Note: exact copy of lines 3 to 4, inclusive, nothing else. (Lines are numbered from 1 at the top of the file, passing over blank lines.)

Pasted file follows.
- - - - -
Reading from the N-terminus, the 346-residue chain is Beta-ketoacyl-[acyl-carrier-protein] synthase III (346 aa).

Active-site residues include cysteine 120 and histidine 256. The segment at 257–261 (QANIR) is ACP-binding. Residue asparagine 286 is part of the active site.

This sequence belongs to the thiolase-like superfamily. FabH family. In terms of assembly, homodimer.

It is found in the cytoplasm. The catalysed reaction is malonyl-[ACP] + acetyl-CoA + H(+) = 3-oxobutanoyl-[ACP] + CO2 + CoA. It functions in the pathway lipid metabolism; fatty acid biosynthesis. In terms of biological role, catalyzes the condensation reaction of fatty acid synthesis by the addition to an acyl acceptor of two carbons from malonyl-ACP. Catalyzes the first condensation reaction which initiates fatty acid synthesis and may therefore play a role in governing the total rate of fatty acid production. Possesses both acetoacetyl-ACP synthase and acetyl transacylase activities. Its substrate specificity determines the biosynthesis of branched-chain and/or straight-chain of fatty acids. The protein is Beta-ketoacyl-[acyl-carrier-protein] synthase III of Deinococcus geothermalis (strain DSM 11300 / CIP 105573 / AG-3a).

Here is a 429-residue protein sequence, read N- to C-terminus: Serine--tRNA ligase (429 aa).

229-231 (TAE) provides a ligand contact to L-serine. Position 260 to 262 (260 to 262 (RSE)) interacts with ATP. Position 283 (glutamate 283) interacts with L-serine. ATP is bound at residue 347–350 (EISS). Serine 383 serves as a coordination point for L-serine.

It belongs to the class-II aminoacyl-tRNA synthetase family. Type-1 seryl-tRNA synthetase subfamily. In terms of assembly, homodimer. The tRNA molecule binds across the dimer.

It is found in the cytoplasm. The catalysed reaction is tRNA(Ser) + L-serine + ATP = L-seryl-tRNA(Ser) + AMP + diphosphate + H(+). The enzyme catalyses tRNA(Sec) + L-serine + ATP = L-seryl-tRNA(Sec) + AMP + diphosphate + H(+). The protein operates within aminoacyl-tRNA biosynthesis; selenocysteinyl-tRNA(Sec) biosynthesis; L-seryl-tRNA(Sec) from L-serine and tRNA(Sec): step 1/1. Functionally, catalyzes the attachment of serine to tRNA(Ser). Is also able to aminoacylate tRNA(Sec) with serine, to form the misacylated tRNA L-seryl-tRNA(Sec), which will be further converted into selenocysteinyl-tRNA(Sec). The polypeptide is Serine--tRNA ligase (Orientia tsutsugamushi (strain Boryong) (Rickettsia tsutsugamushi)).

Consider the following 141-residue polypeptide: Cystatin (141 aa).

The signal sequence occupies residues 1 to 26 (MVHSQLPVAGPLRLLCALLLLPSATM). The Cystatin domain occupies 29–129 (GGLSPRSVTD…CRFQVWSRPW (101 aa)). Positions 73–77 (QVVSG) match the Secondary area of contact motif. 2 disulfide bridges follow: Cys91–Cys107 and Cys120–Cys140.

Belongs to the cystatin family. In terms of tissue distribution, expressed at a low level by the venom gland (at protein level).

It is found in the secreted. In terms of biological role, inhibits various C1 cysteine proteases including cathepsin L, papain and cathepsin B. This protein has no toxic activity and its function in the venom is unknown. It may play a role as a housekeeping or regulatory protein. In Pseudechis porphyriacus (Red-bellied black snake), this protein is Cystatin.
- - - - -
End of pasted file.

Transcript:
This sequence belongs to the thiolase-like superfamily. FabH family. In terms of assembly, homodimer.

It is found in the cytoplasm. The catalysed reaction is malonyl-[ACP] + acetyl-CoA + H(+) = 3-oxobutanoyl-[ACP] + CO2 + CoA. It functions in the pathway lipid metabolism; fatty acid biosynthesis. In terms of biological role, catalyzes the condensation reaction of fatty acid synthesis by the addition to an acyl acceptor of two carbons from malonyl-ACP. Catalyzes the first condensation reaction which initiates fatty acid synthesis and may therefore play a role in governing the total rate of fatty acid production. Possesses both acetoacetyl-ACP synthase and acetyl transacylase activities. Its substrate specificity determines the biosynthesis of branched-chain and/or straight-chain of fatty acids. The protein is Beta-ketoacyl-[acyl-carrier-protein] synthase III of Deinococcus geothermalis (strain DSM 11300 / CIP 105573 / AG-3a).